Due to COVID-19, although GCSE cancellation was announced recently for England, our understanding is that the schools will carry out Teacher assessments for all students for awarding the GCSE grades this year. We understand that teachers are currently working with Ofqual to determine
• scope of coursework
• type of assessments (there is a proposal that some form of external assessment are arranged to ensure fairness in assessments across all of England)
• timing of assessments (there is a proposal that these are held as late in the year as possible)
and we are hopeful that these details will be published soon.
We ask that students continue their on-going learning and keep on top of their preparation as though the exams were going ahead, so their preparation is robust. There is a potential that Teacher assessments are backed up with some external moderation to ensure consistency around assessment standards followed across schools.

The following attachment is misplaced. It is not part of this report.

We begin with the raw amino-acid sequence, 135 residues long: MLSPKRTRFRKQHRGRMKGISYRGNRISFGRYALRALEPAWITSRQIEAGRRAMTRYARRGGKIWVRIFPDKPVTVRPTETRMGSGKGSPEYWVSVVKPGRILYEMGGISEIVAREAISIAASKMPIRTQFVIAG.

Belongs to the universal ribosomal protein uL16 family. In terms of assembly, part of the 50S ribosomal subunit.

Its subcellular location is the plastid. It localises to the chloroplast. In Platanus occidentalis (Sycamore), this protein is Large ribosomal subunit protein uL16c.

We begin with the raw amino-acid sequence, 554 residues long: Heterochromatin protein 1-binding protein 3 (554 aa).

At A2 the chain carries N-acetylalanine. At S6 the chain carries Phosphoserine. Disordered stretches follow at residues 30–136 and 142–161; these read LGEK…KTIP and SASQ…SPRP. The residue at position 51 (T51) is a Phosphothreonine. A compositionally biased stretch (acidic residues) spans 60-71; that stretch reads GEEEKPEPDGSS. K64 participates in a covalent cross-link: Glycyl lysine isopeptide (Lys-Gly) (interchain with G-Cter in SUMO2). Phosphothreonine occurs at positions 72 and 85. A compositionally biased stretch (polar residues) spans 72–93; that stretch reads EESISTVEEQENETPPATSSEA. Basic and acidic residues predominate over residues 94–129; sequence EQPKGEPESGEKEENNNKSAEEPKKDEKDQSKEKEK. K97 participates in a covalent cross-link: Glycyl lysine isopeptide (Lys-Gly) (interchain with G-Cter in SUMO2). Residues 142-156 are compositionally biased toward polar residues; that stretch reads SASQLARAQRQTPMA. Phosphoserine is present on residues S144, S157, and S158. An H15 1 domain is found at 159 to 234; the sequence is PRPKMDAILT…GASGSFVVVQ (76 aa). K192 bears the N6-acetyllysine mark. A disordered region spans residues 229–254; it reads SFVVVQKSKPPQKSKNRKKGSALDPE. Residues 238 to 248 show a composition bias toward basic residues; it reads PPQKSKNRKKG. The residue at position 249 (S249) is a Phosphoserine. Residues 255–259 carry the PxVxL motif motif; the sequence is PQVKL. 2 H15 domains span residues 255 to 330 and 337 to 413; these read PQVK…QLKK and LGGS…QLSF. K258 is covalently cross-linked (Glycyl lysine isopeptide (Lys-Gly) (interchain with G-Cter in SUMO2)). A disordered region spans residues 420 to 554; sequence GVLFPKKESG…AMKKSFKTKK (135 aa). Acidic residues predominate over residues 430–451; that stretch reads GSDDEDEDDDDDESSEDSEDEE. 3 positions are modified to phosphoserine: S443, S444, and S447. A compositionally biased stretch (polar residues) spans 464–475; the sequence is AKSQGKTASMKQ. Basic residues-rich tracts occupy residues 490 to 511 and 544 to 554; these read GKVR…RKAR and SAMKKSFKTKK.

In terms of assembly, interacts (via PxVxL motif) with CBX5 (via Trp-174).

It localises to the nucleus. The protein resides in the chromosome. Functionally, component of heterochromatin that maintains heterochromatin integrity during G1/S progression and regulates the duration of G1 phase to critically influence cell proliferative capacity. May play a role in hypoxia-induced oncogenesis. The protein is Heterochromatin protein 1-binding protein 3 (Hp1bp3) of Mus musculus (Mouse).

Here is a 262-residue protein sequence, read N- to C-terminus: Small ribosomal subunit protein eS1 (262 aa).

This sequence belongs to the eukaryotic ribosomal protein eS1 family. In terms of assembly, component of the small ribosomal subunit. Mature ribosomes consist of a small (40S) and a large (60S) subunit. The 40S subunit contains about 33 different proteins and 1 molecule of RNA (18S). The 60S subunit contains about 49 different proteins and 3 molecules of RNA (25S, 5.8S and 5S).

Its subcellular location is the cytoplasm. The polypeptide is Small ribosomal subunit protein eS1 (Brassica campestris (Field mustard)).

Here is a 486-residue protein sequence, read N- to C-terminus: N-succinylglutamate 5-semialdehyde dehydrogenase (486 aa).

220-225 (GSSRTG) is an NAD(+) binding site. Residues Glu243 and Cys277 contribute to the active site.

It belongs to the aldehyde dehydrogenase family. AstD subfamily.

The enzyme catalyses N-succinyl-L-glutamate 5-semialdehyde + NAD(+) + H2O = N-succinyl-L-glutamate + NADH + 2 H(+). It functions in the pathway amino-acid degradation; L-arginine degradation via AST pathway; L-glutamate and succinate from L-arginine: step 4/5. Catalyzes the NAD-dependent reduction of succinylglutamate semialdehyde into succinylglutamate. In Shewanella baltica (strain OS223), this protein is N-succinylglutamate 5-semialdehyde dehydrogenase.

Please find below a publication that was issued today on the gov.uk website
On this basis, we are continuing GCSE lessons as usual.
Owing to the recent announcement from the Government about the cancellation of GCSE for 2021, we are going to wait for the necessary guidelines on GCSE/Equivalent assessments for students. Our understanding is that students will be assessed over the next few months - to award them their GCSE grades later this year.
We are here to help your child in their learning journey over the next few months so they are successful in whatever form of assessment is recommended. We plan to continue our lessons till further updates/instructions are available from the Government.